Stories Told on the Tip of Toes
Ballet Hispánico wows audience at Luckman Theatre
February 20, 2017
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From arabesque, to croisé, to tour en l’air, the Ballet Hispánico wowed audiences at the Luckman Theatre on last Thursday night. Having performed in 11 countries, across three continents, and a total audience number of three million, there is no doubt as to why this company has been around since the 70s.
The New York city-based group performed three times, each more spectacular and whimsical than the next. The production was made possible by 24 highly skilled performers and technicians. The first phase of the night was an act titled, ‘FLABBERGAST’, choreographed by Gustavo Ramirez Sansano, whose resume speaks for itself. He directed proyecto ‘TITOYAYA’ in Valencia, Spain for four years, first place at the Ricard Morages competition in Barcelona, and most recently, was on Dance Magazine’s ‘25 to Watch’ list 2012.
‘FLABBERGAST’, is inspired by Sansano’s experience while traveling to America for the first time. Their 1930s inspired dresses and bulky faded luggage set the tone. The performance touches on war and violence. He does this masterfully, by integrating majestic hand guns and body spasms that gracefully counteract. Nothing short of art. Each performer manipulated their body to flow with the rhythm of the music while telling a story.
The second performance was the most striking. Choreographed by Annabelle Lopez Ochoa. The Belgium-Colombian started freelancing in 2003. She has several awards under her belt, including, third Prize in 2002 at the Hannover’s Choreographers competition for “Clair/Obscur.” A year later she won first place and public’s prize with “Replay” at the International Choreographer’s Competition of Bornem. Her latest achievement is “Best new production” by the South Bank Sky Arts Awards, and has been nominated for an Olivier Award 2012.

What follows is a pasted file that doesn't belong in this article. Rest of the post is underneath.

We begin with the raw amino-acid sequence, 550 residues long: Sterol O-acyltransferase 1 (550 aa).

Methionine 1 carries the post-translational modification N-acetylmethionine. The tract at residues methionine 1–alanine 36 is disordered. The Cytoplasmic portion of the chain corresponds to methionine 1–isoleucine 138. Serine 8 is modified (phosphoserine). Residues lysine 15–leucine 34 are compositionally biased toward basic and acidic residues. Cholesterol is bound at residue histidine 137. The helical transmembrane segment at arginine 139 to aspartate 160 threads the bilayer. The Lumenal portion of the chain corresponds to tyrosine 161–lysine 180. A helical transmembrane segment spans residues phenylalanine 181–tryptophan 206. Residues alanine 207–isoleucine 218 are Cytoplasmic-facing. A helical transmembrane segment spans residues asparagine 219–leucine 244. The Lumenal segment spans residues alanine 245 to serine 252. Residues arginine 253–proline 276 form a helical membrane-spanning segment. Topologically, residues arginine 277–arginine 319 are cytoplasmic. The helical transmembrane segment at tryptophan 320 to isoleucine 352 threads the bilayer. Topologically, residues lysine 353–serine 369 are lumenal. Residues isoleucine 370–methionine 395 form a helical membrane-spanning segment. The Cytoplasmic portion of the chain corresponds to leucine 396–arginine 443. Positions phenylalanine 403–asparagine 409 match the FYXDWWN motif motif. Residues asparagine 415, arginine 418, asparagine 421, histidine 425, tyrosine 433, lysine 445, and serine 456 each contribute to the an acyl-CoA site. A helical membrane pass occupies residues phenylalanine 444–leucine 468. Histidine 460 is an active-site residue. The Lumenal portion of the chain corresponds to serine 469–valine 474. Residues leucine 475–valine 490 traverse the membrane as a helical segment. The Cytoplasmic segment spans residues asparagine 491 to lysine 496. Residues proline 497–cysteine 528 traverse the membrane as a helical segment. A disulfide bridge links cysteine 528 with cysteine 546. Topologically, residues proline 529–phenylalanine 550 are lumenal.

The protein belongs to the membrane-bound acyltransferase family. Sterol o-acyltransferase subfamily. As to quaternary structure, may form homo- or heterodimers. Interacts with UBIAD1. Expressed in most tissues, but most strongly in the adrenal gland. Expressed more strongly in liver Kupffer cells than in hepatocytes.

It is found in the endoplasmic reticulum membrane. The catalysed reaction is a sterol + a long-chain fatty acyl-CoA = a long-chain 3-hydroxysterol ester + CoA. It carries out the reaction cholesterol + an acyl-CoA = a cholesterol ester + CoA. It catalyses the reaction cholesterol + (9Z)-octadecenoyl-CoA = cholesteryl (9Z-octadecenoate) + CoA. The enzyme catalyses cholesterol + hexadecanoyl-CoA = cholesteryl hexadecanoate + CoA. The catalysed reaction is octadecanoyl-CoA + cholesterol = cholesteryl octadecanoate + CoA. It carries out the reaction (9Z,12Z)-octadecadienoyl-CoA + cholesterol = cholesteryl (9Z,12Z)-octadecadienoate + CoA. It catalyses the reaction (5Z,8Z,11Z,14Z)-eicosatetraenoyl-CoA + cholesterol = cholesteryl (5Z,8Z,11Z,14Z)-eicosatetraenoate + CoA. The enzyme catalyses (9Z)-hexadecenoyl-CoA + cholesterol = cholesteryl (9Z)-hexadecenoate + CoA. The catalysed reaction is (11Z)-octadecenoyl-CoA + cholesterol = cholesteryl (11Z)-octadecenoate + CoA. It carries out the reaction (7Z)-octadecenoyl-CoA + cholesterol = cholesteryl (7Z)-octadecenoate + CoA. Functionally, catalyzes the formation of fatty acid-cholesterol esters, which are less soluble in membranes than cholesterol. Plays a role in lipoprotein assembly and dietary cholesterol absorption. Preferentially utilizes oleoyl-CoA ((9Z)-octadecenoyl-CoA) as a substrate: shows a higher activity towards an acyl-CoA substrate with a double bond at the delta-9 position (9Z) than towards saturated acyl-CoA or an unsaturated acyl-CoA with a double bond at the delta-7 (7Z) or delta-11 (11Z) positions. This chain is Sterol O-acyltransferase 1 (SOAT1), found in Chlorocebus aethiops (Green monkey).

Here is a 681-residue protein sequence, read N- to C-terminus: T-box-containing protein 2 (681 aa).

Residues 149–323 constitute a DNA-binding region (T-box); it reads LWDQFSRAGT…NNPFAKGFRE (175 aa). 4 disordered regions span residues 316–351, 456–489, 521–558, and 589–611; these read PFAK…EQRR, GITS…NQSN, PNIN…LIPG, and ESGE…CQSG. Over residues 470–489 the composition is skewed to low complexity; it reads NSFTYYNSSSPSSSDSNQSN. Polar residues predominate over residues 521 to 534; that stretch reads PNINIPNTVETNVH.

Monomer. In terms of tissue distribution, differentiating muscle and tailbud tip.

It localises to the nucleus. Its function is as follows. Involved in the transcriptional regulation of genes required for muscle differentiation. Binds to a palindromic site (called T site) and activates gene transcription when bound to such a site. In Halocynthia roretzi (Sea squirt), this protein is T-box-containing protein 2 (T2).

Through Flamenco cogency, ‘LíNEA RECTA’, proves to me a breathtaking piece. Flamenco dancing is a passionate dance form with hand clapping, percussive footwork, intricate hand and body movements. Red and white filled the stage, as the audience straightened their backs to fully emerge themselves in the performance; the definition of allure.
The final performance of the night, ‘DANZÓN’. Choreographed by Eduardo Vilaro. This cuban infused piece was nothing short of chévere. As described in the program, “Danzón is used throughout Latin America as a term of celebration, a coming together of community and a way of maintaining identity. Fusing Afro-Cuban social dance movements with contemporary and classical dance forms, Vilaro… reinvented it as a joyous celebration of music and movement.”
Each of these performances tell a different story. A different slice of our Latin American history. Through music, costume, and tone, Ballet Hispánico accomplishes it’s purpose of art as it captivates audiences and leaves a sense of wonderment.